Every show ends sometime (unless you're Phantom), so before the cast takes their final bow, there are a few things we want to know.
How many actors get to make their Broadway debut alongside one their parents? That is the unique circumstance of Zoe Perry, who co-stars in Sharr White's psychological drama The Other Place opposite her mom, Emmy Award winner and Tony nominee Laurie Metcalf (TV's Roseanne, Brighton Beach Memoirs). Perry plays three roles in the thriller, including a young doctor, a brilliant neurologist with issues of memory, a mysterious stranger, and, naturally, her mother's daughter. As she looks back on her Broadway debut, Perry reminisces about New York audiences, roles she'd like to play opposite her stage vet mom, and how the cast "dances it out" backstage.
Name: Zoe Perry
Role/Show: "The Woman"/The Other Place
1. What is your favorite line that you delivered?
It's probably some of the ones I get to throw from off stage as Laurel, because they're just too fun. There's nothing quite like screaming at the top of your lungs as a teenager with angst. It's a good release.
2. Everyone loves inside jokes. So tell us…
a. What's the best one from your show?
b. Since there probably is one, what's the punch line of your cast's most unprintable inside joke?
I don't know that there's one that's consistent enough to warrant a punch line. There's a weird amount of dancing backstage. Very child-like dancing. [And], there's a joke that's repeated just about every show from our stage manager. Right at half-hour, my mom gets her 10-minute call, and it's followed by "Get it together, Laurie!"
3. Every show experiences technical difficulties. What was the worst technical difficulty to be experienced during your show and how was it handled?
We've been lucky enough that we haven't had many technical difficulties. It's [usually] someone in the front row falling asleep or crinkling something particularly loud. Someone was doing a fair amount of digging and it happened at a moment where my mom could wave a finger at them.
4. What was the most "interesting" present someone gave you at the stage door?
I got a letter that included…it looked like playing cards? With my face on them? I was tempted to keep them, but it was too cruel. They were postmarked, so he'll get them back, unfortunately. He did a good job. (Laughs).
5. Who is the coolest person that came to see your show? (You can't say your family!)
Elaine Stritch came. I never thought I'd get to meet her. She sauntered down the hall and told everyone how much she liked it.
6. Is it difficult to watch your mother go through a complete loss of her memory? Are you able to separate stage from reality?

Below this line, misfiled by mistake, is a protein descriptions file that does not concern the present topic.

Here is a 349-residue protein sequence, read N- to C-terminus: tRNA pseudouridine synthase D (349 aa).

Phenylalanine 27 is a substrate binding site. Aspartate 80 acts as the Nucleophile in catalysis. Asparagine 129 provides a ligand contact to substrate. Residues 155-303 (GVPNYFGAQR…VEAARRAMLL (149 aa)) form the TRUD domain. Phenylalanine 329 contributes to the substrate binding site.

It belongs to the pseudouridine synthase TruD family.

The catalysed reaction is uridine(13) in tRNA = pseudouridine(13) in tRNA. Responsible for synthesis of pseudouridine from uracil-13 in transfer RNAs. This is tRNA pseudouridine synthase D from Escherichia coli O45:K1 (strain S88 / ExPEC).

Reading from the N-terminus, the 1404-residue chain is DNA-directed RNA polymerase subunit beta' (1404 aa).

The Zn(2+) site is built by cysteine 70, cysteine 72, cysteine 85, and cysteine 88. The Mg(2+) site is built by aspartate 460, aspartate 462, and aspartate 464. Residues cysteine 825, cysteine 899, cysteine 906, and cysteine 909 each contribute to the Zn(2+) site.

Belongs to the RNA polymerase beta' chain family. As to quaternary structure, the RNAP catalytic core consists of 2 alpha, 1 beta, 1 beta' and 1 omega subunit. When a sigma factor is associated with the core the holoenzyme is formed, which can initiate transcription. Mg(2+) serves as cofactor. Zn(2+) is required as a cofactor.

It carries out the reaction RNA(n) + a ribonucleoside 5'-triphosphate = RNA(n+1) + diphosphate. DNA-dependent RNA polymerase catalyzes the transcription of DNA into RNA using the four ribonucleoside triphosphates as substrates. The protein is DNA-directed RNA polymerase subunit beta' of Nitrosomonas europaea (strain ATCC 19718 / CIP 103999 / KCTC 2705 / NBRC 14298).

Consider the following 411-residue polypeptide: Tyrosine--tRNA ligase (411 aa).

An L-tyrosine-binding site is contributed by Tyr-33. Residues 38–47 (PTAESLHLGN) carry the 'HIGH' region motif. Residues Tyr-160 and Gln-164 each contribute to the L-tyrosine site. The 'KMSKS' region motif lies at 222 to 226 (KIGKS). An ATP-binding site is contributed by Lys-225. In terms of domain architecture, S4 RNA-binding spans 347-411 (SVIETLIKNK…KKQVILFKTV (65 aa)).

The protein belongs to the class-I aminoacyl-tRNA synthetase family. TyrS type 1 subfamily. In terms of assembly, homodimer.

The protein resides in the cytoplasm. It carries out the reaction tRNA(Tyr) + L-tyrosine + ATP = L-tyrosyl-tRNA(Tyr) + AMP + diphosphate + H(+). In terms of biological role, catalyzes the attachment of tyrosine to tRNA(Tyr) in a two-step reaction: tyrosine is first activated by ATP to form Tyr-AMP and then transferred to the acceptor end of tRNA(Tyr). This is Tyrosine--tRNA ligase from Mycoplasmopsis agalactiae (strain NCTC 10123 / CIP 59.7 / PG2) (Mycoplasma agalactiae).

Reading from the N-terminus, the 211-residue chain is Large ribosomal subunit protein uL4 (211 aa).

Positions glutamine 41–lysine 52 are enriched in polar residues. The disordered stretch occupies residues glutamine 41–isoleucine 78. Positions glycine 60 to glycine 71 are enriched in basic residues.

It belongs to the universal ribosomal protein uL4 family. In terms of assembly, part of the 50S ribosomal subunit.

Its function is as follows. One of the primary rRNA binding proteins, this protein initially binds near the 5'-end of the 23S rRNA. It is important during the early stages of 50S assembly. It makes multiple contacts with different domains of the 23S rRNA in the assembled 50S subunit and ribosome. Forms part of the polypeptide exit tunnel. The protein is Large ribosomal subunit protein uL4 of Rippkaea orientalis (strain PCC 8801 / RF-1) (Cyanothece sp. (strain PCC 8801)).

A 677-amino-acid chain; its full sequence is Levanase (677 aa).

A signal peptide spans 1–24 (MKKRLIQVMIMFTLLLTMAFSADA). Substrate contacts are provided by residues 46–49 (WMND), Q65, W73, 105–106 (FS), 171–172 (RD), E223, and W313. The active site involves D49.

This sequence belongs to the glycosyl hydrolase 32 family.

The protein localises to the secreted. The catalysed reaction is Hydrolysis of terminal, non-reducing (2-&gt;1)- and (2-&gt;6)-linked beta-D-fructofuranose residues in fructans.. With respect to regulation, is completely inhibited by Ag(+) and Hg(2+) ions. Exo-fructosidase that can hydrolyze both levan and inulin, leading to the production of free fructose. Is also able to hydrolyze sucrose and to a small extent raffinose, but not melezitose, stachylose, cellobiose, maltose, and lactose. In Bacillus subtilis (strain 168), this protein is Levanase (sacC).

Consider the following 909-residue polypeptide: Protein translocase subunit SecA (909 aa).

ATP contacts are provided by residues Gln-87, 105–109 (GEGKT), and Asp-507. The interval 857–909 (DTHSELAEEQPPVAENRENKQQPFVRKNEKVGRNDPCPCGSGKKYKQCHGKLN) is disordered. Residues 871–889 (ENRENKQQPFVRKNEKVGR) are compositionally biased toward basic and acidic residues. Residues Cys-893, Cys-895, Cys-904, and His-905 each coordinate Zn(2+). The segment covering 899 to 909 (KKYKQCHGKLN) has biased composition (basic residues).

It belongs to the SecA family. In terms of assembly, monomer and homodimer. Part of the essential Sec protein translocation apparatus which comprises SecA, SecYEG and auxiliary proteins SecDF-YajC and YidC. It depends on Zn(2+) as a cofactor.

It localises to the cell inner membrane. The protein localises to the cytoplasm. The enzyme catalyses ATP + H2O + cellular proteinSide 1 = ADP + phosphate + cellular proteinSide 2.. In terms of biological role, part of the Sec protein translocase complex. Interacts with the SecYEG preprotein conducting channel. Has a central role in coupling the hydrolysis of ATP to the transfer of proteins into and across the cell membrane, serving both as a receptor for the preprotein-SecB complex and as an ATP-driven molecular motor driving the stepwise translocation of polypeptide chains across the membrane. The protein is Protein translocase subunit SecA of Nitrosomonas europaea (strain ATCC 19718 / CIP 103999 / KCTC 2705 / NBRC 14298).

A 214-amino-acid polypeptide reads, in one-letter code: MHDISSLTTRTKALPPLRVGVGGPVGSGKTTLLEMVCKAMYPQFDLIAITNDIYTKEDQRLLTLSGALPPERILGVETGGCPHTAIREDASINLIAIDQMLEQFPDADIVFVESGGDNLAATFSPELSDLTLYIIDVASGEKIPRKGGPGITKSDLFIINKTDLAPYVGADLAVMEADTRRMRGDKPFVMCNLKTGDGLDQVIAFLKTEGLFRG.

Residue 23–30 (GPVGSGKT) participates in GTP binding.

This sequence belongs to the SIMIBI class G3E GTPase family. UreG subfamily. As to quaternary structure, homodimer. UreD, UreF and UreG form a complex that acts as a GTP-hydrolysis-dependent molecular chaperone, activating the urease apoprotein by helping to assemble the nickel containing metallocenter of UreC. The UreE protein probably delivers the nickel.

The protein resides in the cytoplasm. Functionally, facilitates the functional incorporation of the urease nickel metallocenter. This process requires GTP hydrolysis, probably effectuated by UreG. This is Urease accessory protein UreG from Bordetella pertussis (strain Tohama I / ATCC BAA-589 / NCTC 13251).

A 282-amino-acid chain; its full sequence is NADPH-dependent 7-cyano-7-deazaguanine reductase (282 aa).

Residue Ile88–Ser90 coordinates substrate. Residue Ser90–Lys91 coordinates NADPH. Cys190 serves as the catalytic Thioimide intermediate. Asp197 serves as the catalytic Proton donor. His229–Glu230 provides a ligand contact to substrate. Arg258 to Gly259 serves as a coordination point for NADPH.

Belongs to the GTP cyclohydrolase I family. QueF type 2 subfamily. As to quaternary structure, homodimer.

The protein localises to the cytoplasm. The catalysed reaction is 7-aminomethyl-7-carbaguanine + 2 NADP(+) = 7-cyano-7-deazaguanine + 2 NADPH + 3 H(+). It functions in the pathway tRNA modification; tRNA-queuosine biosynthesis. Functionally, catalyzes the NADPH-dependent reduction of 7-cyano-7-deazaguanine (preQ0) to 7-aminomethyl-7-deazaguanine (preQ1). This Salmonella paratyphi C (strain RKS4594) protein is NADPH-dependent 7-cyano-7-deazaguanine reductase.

Weirdly, it is separated. I think people know our relationship, and maybe it's odder for them because it adds an extra layer to their understanding. For us, it's been a really positive and easy experience working with someone you know very well, and in my case, trust very well.
7. So you're midway through the show's run, and Daniel Stern (Home Alone) departs the company. What was it like to acclimate to new cast member Bill Pullman (Oleanna) in such a short period of time?
It's definitely a surreal experience. I found it really rewarding, too. It made me look at everything fresh again. I was really thankful for that. It's also been a true blessing to have Danny [Stern], who was such a wonderful person, and then have Bill [Pullman] come in who was just as sweet, and caring, and nice. We really lucked out. It's been a positive backstage environment throughout the whole thing and it's like non-stop cackling.
8. You've done quite a bit of theater in Los Angeles. Are New York audiences different from LA audiences?
I would say so. In LA, the community of patrons is different. In New York, you have that solid foundation of people who go to the theater and love the theater. In LA, it's a different breed. Some people are newly introduced to theater, and then there are your transplants from New York or Chicago. It's a city that has amazing talent in it. I feel like there's a lack of appreciation for it in LA, but at the same time, it's still possible to, like in any city, get good work up. It just might be harder to get people to see it. It's been pretty cool to have the opportunity to be out there and constantly working on something. It doesn't pay well, but it's rewarding in a different way.
9. You and your mother have such a natural rapport on stage. Have you discussed doing any other plays with her? What are some roles you'd like to play opposite her?
I've never really thought of it, but this just popped into my mind: The Beauty Queen of Leenane. Neither of us are age appropriate, but that's something I'd love to visit. She played the daughter once, and she'd be spectacular as the mom. It would be raw and ugly, just how we like it [laughs].
10. What is your dream role?
That's a good question and I realize I don't even have a good answer for it. I'll just say this: there's something about getting to do a new play, with a newer playwright, and to come upon something that fires on all cylinders. If I could be doing that, I'd be happy.